The play is familiar ground for Jacobson, whose first published work was an academic tome called Shakespeare’s Magnanimity (the book was co-authored with Wilbur Sanders; Shylock Is My Name is dedicated to him). Jacobson’s new novel is part of a series of reimaginings of classic Shakespeare works, commissioned and published by the Hogarth Shakespeare project to mark the 400th anniversary of the bard’s death. The publishing house has lined up an array of prominent novelists, each given their choice of which play to write about. American novelist Anne Tyler’s Vinegar Girl is a version of The Taming of the Shrew set in modern-day Baltimore. Margaret Atwood’s reimagining of The Tempest comes out later this year.
In an interview from his home in London, Jacobson said writing a novel based on The Merchant of Venice allowed him to give Shylock something the character didn’t receive in the play: a final act. In the play, Shylock’s role ends after Act Four, when the character, stymied by his rivals, slinks away in defeat after failing in his quest and agreeing to convert to Christianity.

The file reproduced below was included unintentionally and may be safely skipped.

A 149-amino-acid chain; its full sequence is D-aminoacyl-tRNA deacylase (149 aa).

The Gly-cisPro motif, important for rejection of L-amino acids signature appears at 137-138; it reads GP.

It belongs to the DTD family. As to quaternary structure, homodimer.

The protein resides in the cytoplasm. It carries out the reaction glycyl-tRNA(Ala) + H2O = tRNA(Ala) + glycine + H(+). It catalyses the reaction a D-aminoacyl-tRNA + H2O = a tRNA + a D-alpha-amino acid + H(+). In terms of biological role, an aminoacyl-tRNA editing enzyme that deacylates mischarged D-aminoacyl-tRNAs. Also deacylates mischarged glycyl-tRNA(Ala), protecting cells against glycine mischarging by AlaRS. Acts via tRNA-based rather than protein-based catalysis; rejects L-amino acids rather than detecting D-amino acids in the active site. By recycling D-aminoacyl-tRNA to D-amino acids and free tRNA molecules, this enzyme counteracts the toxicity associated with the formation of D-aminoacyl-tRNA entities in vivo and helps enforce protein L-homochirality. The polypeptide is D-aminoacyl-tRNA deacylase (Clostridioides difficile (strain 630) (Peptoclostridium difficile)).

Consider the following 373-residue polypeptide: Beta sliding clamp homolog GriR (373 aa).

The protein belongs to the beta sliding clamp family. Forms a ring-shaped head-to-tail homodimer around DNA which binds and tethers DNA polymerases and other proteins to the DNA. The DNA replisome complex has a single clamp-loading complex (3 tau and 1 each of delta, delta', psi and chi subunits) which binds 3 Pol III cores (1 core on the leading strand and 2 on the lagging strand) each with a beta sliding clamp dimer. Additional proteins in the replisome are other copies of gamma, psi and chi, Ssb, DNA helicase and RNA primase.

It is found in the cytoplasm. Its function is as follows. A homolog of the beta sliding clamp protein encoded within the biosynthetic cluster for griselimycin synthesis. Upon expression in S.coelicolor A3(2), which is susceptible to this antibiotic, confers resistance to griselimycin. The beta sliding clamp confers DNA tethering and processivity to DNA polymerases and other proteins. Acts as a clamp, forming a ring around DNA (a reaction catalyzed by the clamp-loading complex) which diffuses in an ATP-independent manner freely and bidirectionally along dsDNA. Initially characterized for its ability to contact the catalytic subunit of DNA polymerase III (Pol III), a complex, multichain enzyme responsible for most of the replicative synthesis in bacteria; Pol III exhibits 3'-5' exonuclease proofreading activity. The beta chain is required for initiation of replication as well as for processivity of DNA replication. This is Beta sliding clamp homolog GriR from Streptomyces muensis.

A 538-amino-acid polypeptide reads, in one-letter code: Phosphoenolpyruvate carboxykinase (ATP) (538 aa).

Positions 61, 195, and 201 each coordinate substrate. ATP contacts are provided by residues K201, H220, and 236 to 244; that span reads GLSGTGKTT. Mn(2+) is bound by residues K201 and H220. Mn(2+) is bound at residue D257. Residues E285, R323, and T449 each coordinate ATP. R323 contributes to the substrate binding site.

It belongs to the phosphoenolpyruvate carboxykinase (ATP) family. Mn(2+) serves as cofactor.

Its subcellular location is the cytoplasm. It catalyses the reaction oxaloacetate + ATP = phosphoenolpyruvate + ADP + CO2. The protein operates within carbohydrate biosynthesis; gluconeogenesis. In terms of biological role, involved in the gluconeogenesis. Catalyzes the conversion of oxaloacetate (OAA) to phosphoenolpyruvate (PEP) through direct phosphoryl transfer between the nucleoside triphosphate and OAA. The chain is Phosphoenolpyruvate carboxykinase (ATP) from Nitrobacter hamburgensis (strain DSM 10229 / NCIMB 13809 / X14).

In the novel, by contrast, Shylock gets almost the literal last word in a stirring speech designed to refute the long-held canard that mercy is a Christian trait (and, by implication, not a Jewish one).
The Shylock who delivers that speech isn’t an old, frail man, as he is normally portrayed. In Jacobson’s hands, Shylock is handsome, defiant, and so charismatic that Plurabelle thinks to herself, “God, I love this man.… I fucking love him.”
Jacobson said the scene was his favorite in the entire book.
“Writing it gave me one of the greatest joys I have ever had as a writer,” he told me. “It was like the Jewish revenge.”
Highlights of our conversation are below, ranging from why The Merchant of Venice shouldn’t be seen as anti-Semitic to Jacobson’s fears of anti-Israel sentiments leading to anti-Jewish violence. The conversation has been edited for length and clarity.
* * *
Foreign Policy: What led you to take this approach, where somebody who has read the play is living a version of it but also talking to Shylock as a real person? There’s a lot going on at once.